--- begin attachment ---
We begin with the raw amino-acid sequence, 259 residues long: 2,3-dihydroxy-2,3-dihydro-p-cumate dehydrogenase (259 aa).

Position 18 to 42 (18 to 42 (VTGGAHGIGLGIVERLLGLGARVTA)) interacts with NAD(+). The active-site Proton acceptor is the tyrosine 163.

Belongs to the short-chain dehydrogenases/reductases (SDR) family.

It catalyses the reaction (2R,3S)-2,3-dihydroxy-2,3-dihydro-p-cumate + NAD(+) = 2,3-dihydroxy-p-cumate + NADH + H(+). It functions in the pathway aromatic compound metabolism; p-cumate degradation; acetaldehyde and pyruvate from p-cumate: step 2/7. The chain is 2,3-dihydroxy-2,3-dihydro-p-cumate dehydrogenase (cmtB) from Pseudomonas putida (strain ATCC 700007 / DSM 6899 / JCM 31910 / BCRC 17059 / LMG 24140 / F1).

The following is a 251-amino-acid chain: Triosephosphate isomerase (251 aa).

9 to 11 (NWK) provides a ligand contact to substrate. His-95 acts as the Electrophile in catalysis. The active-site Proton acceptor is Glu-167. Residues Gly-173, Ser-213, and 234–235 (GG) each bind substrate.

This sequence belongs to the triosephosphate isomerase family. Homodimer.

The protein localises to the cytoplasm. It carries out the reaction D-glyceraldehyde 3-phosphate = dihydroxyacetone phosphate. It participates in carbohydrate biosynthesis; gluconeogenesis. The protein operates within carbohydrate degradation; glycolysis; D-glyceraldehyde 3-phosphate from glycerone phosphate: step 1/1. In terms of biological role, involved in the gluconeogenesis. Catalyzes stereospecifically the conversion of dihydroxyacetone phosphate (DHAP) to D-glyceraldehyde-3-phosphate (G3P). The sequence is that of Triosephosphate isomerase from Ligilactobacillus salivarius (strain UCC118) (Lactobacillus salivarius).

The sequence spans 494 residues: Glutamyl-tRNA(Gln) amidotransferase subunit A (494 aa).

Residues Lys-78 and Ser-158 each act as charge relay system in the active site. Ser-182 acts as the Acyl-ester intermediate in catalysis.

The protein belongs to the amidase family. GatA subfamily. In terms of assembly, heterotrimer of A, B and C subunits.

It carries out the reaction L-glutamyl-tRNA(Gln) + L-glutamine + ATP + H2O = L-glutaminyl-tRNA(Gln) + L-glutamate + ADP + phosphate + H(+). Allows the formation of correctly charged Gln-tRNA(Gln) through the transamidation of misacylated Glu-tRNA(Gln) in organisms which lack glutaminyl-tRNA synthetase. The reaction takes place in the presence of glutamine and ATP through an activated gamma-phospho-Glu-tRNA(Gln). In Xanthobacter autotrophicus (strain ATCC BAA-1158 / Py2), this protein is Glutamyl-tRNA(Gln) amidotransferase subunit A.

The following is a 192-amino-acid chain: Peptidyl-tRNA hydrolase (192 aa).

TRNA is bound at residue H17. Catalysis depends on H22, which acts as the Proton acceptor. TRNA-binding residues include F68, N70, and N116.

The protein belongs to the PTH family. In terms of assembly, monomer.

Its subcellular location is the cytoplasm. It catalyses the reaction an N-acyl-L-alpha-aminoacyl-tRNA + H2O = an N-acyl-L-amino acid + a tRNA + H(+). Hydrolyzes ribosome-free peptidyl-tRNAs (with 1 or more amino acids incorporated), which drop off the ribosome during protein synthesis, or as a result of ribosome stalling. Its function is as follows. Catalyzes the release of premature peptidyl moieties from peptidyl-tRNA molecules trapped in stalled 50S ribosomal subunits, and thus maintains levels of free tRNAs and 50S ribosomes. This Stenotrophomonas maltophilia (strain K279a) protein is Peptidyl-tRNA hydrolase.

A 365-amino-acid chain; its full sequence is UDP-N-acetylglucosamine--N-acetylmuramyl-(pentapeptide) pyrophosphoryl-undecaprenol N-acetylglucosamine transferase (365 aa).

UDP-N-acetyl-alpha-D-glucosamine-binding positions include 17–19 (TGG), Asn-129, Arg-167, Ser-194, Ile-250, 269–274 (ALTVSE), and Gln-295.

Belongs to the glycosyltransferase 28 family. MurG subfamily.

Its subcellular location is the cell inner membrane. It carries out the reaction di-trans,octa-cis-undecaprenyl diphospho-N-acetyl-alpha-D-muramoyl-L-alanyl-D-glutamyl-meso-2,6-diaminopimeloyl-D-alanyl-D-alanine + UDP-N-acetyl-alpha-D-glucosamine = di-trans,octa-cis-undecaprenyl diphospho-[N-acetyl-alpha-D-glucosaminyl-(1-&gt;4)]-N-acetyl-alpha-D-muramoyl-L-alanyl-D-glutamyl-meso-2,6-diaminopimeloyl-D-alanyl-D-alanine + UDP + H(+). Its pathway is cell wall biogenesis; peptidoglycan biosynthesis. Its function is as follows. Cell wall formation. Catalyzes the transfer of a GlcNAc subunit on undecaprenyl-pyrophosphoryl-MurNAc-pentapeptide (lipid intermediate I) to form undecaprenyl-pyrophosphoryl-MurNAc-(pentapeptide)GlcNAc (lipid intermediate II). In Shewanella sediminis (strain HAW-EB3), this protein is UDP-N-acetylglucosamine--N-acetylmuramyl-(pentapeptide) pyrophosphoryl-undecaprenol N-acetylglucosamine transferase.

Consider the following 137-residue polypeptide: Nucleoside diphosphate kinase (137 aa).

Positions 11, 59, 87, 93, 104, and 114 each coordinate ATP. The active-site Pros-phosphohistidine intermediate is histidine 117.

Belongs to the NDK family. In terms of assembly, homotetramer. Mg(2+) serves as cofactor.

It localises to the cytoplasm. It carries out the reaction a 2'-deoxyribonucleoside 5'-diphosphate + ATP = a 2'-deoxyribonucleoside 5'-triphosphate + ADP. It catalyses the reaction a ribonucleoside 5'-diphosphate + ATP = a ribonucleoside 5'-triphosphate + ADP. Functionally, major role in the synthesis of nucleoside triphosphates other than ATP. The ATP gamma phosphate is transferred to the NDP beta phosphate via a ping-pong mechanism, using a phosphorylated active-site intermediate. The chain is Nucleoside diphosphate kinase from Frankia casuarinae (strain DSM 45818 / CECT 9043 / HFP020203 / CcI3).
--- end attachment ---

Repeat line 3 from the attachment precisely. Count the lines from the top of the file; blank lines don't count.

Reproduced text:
Belongs to the short-chain dehydrogenases/reductases (SDR) family.